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Digital Exchange Loses $137 Million As Founder Takes Passwords To the Grave

Tuesday February 5, 2019. 12:10 AM , from Slashdot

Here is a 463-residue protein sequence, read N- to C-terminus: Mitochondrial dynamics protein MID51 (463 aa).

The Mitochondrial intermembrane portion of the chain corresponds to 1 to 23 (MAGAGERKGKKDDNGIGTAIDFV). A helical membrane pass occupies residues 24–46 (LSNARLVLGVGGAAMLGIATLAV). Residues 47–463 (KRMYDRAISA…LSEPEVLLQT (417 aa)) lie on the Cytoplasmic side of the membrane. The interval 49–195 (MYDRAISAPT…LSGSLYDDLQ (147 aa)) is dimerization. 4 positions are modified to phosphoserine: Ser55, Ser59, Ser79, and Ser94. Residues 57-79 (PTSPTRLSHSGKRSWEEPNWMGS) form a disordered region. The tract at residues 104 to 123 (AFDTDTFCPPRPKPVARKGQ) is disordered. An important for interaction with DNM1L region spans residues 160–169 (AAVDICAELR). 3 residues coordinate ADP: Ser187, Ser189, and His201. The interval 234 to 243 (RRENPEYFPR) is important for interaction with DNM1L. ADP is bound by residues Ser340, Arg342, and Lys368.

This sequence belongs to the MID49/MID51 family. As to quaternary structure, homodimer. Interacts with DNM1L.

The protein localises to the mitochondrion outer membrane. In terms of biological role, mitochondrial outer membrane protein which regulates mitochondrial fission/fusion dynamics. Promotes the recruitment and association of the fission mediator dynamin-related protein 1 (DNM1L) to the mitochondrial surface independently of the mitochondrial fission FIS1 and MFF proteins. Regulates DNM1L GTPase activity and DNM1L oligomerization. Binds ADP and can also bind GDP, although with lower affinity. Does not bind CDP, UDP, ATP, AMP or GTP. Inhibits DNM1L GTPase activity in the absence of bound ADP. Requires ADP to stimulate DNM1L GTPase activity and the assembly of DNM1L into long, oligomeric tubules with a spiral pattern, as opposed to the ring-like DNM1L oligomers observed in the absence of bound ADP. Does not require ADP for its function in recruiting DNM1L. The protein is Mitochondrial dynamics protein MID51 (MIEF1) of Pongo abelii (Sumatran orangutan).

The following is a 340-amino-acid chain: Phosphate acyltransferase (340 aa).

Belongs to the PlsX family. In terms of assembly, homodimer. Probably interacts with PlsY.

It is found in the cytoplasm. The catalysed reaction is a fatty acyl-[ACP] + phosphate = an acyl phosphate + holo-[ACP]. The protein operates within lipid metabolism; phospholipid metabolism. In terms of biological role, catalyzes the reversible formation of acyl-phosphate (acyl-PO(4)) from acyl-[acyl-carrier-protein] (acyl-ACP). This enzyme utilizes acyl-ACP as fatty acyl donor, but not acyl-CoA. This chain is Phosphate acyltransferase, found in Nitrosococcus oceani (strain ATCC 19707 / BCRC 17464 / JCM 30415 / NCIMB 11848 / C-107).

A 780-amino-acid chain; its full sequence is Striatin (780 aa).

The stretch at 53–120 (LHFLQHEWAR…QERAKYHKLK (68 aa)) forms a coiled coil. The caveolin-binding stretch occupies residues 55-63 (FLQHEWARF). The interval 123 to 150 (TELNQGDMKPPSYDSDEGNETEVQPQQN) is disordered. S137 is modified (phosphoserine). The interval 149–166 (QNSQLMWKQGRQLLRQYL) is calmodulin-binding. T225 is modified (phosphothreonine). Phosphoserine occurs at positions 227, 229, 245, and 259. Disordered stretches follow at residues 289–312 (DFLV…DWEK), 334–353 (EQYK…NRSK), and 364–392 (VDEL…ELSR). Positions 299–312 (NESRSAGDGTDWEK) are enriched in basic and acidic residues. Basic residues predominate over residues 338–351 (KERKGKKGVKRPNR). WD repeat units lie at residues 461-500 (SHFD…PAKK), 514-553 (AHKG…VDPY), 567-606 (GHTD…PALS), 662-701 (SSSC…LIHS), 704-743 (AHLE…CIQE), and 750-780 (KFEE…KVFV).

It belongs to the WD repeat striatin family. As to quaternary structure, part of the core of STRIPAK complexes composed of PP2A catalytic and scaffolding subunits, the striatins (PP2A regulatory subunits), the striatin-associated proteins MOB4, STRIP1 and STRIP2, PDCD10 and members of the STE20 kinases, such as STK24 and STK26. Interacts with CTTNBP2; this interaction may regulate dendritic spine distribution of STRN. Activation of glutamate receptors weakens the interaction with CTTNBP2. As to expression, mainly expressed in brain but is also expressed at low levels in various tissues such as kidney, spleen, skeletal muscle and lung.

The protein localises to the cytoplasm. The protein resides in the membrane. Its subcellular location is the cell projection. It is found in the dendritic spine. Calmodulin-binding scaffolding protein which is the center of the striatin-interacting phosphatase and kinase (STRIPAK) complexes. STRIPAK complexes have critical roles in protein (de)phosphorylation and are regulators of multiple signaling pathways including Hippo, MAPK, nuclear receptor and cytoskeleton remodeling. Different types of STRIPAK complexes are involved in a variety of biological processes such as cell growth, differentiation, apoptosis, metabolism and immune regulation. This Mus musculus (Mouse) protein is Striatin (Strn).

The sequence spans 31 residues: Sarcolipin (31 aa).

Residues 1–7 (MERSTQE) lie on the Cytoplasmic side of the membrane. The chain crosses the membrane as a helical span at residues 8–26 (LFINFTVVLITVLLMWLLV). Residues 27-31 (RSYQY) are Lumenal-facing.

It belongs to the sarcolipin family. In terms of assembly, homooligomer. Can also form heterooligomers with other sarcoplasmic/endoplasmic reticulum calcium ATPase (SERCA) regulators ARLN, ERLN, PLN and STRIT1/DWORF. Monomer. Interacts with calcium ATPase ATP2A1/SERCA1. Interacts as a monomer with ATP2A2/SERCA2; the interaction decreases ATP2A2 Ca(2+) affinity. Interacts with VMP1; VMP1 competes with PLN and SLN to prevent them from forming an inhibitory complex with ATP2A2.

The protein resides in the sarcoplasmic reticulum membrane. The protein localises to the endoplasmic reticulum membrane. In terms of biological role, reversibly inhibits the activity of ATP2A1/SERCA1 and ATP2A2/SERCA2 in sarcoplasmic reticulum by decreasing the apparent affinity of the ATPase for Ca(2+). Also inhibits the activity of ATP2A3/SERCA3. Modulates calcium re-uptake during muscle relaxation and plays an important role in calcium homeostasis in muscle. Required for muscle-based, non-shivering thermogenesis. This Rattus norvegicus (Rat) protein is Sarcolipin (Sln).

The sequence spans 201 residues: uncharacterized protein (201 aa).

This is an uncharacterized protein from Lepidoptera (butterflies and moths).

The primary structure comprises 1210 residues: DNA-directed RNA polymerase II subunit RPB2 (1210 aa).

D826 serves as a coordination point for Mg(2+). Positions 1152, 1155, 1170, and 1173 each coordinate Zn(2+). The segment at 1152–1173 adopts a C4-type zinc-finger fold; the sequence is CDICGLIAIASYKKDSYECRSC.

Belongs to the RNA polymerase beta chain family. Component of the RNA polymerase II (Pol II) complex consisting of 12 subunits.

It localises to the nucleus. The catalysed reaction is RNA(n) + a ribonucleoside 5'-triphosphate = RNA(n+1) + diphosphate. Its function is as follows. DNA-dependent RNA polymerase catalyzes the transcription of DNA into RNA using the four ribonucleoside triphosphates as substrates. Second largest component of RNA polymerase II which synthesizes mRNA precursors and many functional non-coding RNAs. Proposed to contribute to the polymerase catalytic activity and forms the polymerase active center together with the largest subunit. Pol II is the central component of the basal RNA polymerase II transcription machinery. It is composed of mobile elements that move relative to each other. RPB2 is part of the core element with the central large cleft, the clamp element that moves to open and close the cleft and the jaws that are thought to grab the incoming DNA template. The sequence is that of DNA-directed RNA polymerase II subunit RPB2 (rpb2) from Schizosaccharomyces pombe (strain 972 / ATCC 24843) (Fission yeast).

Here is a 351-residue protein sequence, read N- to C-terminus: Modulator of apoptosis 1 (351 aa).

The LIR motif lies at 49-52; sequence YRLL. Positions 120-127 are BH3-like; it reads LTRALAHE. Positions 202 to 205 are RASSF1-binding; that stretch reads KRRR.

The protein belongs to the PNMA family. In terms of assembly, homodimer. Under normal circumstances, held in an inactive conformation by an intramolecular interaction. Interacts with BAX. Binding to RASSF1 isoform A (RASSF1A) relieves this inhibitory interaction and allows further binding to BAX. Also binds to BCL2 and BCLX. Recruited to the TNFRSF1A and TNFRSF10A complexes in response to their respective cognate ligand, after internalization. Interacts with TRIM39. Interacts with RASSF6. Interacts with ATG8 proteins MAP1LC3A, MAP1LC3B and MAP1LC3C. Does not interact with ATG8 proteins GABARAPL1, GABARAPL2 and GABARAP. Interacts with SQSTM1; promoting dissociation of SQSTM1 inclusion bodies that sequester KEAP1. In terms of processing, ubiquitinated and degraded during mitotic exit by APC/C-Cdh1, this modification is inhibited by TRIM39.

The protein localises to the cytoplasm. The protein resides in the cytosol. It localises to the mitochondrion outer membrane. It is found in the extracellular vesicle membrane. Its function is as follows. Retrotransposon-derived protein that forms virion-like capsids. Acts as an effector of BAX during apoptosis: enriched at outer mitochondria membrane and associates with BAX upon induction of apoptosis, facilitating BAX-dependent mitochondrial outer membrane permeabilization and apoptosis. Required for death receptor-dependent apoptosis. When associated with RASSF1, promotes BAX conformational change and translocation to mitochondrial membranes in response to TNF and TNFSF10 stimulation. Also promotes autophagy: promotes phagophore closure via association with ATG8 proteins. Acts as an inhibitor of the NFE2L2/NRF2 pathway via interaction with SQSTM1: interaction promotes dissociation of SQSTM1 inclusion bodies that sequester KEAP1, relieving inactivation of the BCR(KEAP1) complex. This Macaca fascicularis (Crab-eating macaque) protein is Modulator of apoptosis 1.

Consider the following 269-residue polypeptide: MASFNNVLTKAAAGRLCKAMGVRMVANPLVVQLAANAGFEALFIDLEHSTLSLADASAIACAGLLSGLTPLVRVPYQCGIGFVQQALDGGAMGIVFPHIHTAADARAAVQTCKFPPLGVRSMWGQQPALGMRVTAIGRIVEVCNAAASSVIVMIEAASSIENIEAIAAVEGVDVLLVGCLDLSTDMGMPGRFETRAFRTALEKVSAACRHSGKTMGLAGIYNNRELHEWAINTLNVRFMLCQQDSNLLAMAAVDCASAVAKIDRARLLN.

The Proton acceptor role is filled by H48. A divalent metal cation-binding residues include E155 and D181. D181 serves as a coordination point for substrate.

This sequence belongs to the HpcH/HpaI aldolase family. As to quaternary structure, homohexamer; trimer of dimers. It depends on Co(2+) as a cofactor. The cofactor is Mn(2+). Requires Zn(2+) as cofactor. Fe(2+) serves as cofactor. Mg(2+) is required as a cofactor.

A cryptocurrency exchange in Canada has lost control of at least $137 million of its customers' assets following the sudden death of its founder, who was the only person known to have access to the offline wallet that stored the digital coins. British Columbia-based QuadrigaCX is unable to access most or all of another $53 million because it's tied up in disputes with third parties. Ars Technica reports: The dramatic misstep was reported in a sworn affidavit that was obtained by CoinDesk. The affidavit was filed Thursday by Jennifer Robertson, widow of QuadrigaCX's sole director and officer Gerry Cotten. Robertson testified that Cotten died of Crohn's disease in India in December at the age of 30. Following standard security practices by many holders of cryptocurrency, QuadrigaCX stored the vast majority of its cryptocurrency holdings in a 'cold wallet,' meaning a digital wallet that wasn't connected to the Internet. The measure is designed to prevent hacks that regularly drain hot wallets of millions of dollars. Thursday's court filing, however, demonstrates that cold wallets are by no means a surefire way to secure digital coins. Robertson testified that Cotten stored the cold wallet on an encrypted laptop that only he could decrypt. Based on company records, she said the cold wallet stored $180 million in Canadian dollars ($137 million in US dollars), all of which is currently inaccessible to QuadrigaCX and more than 100,000 customers. 'The laptop computer from which Gerry carried out the Companies' business is encrypted, and I do not know the password or recovery key,' Robertson wrote. 'Despite repeated and diligent searches, I have not been able to find them written down anywhere.' The mismanaged cold wallet is only one of the problems besieging QuadrigaCX. Differences with at least three third-party partners has tied up most or all of an additional $53 million in assets. Making matters worse, many QuadrigaCX customers continued to make automatic transfers into the service following Cotten's death. On Monday, the site became inaccessible with little explanation, except for this status update, which was later taken down. On Thursday, QuadrigaCX said it would file for creditor protection as it worked to regain control of its assets. As of Thursday, the site had 115,000 customers with outstanding balances.

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